“You’re not eating,” the man says.
I dig my fingernails into my palms and feel no pain; I am dreaming again. The visions appear more frequently now, no longer waiting for the unbroken hours of nighttime sleep. They come every time I close my eyes.
“I’m not hungry,” I say.
I am unmoored in time and place, at the mercy of the whims of the universe. I blink my eyes and I am a child, looking up at a world that feels suddenly too large; I blink my eyes and I am old, and my joints ache with every step. I dream of vast deserts that burn with a violet flame, and underwater palaces made of coral and woven seaweed.
“You say that every time,” he says.
Every vision is different, save for one: the man at the feast. I have seen it many times now, and every time is the same. The room is vast and filled with snow; when I look up the ceiling I see only gray clouds and falling snowflakes. Twisted trees grow out from the cold stone walls, and between them are delicate bushes made of ice which glitters in the wan light.
We sit at a table in the center. It is made of heavy wood, like the intricately carved chairs we sit in, but still it groans under the weight of the feast. Crisp red apples, warm meat pies, rolls of bread glazed with egg yolk before baking. Sugar spun into the shape of horses. My nose fills with the scent of mulled cider.
“I cannot eat,” I say, “or I will be trapped in the dream-world.” I shiver and pull my furs tighter around my shoulders. Though my dress is long-sleeved — the better to cover the scars — it is not match for the icy breeze.
And now the dream should fade away, as it has so many times before — but it does not. The man smiles, takes an apple.
“Are you so sure you are dreaming?”
I frown. “Yes.”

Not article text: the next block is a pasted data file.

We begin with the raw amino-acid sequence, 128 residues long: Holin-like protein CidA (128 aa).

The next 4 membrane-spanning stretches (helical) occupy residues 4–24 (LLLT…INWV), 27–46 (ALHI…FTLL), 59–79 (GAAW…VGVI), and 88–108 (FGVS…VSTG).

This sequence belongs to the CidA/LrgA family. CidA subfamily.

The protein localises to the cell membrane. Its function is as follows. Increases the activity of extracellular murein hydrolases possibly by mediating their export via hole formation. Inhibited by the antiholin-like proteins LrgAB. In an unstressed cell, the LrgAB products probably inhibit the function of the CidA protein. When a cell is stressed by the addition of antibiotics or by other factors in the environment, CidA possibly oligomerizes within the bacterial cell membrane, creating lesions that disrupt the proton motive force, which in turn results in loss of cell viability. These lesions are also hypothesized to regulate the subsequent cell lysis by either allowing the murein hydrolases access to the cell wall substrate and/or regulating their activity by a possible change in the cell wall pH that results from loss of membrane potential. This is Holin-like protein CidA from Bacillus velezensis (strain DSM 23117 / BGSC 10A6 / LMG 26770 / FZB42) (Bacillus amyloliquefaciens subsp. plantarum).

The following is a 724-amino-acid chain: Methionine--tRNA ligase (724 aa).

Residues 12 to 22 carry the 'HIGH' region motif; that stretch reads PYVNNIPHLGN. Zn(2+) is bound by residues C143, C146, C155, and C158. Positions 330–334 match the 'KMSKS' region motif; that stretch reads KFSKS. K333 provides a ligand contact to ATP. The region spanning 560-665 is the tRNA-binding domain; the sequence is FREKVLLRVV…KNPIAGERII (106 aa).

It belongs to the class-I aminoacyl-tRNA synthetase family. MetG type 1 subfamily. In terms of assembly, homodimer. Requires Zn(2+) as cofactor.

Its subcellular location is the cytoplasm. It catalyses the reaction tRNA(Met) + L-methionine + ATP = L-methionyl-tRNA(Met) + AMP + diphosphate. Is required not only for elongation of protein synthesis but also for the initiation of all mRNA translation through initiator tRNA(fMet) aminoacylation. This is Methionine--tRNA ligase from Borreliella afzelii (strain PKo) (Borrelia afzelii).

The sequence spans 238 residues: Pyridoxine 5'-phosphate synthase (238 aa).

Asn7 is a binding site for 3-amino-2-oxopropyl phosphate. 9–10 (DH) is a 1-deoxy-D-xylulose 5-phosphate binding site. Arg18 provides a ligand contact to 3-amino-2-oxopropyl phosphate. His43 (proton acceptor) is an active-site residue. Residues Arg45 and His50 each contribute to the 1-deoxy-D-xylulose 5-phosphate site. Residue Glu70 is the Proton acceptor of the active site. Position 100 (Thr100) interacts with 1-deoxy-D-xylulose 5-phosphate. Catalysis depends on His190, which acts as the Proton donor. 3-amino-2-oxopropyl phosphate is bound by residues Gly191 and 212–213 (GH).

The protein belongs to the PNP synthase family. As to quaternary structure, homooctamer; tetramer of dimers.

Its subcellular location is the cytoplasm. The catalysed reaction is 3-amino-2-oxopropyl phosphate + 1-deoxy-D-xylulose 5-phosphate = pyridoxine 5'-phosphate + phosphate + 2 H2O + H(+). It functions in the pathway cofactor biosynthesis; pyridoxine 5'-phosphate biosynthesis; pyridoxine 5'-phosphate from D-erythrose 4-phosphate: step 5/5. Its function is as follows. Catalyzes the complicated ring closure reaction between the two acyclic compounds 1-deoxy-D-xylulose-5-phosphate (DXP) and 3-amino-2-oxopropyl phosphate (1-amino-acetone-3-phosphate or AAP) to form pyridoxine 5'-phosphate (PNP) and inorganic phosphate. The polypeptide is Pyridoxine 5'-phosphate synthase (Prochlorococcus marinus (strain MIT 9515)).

“Because these places cannot be real! How can it snow indoors? How can I breathe underwater? How can I grow wings from my back and fly up to the stars? It is fantasy, nothing more.”
The man rolls the apple in his hands. It is a deep red, the same color as his jacket. The garment is embroidered with silver birds which flap their wings as he moves. “I ask you to consider something. Which world is bright and lovely? Which world spills over with sight and scent and sound?”
“This one,” I whisper.
“And which one is grey and dull? Which world tears at the pieces of your soul?”
I shake my head, and do not answer.
He jumps up, eyes darkening to solid black pools of ink. “Your world deserted you. Your world rejected you. My world welcomes you with open arms.”
I stand, then, and draw nearer. He presses the apple into my trembling hands.
“Eat it,” he says. “Stay here. Stay with me.”
What life to I have to go back to? A short life in a bitter world, that’s true enough. But bright colors don’t only mean euphoria — they mean danger, too.
I lift the apple to my lips and take a bite. Its juices course across my tongue, sweet and sharp. Blackness begins to encroach across my field of vision, creeping in from the edges. The trees reach their skeletal fingers toward me. I drop the apple; it is a bright red bloodstain on the clean white snow.
In the moments before I lose consciousness, I wonder where I will awake.